Epidemiologist Dr Michael Baker has been calling for a new alert level system for six months now, and said that New Zealanders will be able to adapt to it.
His latest comments come as a recent community outbreak saw Auckland spend three days at Alert Level 3, with the rest of New Zealand at Alert Level 2 for the same time period.
“I think New Zealanders are smart enough to appreciate the benefits of having a finer grain system so we can avoid ever having to go into lockdown again,” Baker said.
The University of Otago professor said he’d feel better if Auckland was at Alert Level 1.5, instead of Alert Level 1.
“The trouble at the moment is you go from Level 2 straight to Level 1 — there isn't an intermediate level and once people get to Level 1 they think it's business as usual and that you don't need to worry at all,” Baker said.
In a statement to 1 NEWS, Covid-19 Response Minister Chris Hipkins said, “the Government welcomes discussion and ideas on ways to improve the tools we currently use to keep New Zealanders safe from Covid-19”.
National’s Covid-19 spokesperson Chris Bishop said Baker's recommendations are worth looking at.
"We should always be striving to refine our approach, so it's worth the Government talking to experts like professor Baker," Bishop said.
Hipkins said the system’s measures would be updated on a certain basis.
“The measures may be updated on the basis of new scientific knowledge about Covid-19 and/or information about the effectiveness of intervention measures in New Zealand and elsewhere."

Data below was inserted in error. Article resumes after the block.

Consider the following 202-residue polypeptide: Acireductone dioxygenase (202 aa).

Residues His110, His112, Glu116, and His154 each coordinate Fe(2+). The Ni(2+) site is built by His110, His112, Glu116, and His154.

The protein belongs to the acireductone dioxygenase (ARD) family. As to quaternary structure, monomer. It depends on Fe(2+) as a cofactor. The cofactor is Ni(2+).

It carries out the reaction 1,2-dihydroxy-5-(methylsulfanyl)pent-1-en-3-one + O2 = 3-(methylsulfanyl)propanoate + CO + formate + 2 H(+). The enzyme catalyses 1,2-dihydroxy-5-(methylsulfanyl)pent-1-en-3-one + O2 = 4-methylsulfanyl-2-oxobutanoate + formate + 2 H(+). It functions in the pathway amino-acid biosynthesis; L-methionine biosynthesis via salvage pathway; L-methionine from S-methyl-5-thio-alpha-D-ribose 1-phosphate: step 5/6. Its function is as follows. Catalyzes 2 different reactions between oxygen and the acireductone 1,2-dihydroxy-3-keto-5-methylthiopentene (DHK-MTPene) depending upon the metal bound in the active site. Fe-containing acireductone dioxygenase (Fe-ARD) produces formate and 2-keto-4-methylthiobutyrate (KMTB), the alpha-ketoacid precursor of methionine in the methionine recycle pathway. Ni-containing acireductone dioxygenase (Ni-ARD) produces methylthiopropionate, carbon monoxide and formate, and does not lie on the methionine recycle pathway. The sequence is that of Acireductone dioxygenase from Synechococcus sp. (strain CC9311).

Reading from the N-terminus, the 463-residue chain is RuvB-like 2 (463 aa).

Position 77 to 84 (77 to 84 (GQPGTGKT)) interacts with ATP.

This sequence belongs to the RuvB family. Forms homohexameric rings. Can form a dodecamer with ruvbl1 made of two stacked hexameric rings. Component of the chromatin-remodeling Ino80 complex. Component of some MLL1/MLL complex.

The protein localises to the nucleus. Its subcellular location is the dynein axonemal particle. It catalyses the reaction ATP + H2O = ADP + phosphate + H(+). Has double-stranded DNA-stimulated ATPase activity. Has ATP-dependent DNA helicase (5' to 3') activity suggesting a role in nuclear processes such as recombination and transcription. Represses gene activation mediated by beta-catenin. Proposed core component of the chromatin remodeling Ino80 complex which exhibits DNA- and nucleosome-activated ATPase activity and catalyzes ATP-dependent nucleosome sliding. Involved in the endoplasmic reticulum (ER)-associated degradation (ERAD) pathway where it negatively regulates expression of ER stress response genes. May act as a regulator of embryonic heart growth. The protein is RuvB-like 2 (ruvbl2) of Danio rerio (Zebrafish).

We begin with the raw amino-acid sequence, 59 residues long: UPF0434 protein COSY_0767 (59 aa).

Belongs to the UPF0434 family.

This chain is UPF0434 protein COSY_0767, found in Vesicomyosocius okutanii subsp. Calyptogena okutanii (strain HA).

But during question time in Parliament last week, Hipkins emphasised the advantage of keeping the alert system as it is.
"One of the most important things about our alert level system is that the public of New Zealand need to understand it, so they need to understand what is expected of them at each alert level," he said. "So we've now had plenty of time for New Zealanders to get used to what's required of them at Level 2, Level 3, Level 4 and even at Level 1."
But the Government has refined the requirements without overhauling the entire system, Hipkins added, pointing to masks on public transportation and businesses being told to display QR codes for the Covid Tracer app.
"So we continue to refine the system, but what we don't want to do is create a situation where people, on a daily basis, when they get out of bed in the morning, don't know what they're expected to do."
Baker praised the efforts of New Zealanders to adapt, suggesting they will continue to be able to do so.
“New Zealanders have had to adapt to a number of changes that were unthinkable a year ago and I think we've done it very well,” he said.